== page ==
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Diminutives in Spanish Posted by on Jan 14, 2010 in Spanish Grammar

Spanish uses a lot of diminutives and the Real Academia EspaƱola has some rules to form them; check them out.

1. One-syllable words

a) ending in a vowel: pie (foot) – -ececito, -ececillo, -ececico, -ecezuelo: piececito.
b) ending in a consonant or y: rey (king) – -ecito, -ecillo, -ecico, -ezuelo, -achuelo, -ichuelo: reyecito.

2. Two-syllable words

a) ending in e, ia, ua, io, ei, ie, ue (in the first syllable): calle (street), reina (queen) – -ecito, -ecillo, -ecico, -ezuelo, -achuelo, -ichuelo: callecita, reinecita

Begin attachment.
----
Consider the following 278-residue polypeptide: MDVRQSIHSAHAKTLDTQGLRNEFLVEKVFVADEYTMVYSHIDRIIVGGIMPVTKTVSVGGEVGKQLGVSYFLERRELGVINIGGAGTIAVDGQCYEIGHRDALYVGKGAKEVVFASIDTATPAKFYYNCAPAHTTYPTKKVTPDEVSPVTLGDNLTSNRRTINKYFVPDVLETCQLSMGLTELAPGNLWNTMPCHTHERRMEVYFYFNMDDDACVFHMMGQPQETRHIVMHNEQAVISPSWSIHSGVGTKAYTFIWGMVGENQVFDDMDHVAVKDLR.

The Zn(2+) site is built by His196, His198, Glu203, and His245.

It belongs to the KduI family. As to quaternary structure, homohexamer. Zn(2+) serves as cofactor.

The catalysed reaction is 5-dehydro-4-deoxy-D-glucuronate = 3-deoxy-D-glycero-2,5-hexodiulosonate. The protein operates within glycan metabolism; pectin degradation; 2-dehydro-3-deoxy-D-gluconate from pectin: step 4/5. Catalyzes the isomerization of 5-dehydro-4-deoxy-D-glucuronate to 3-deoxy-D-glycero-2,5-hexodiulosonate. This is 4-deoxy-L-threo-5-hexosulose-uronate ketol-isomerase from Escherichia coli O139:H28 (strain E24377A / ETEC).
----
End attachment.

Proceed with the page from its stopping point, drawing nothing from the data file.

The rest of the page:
b) ending in n and r: joven (youngster), amor (love) – -cito, -cillo, -cico, -zuelo : jovencito, amorcito

3. Three or more syllables

a) ending in n or r: imagen (image), comedor (dining room) – -cito, -cillo, -cico, -zuelo : imagencita, comedorcito

b) any other ending: animal – -ito, -illo, -ico, -uelo: animalito

These are general rules, but there are plenty of exceptions, so listen carefully for them.

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About the Author: Adir

English / Spanish teacher and translator for over 20 years. I have been blogging since 2007 and I am also a professional singer in my spare time.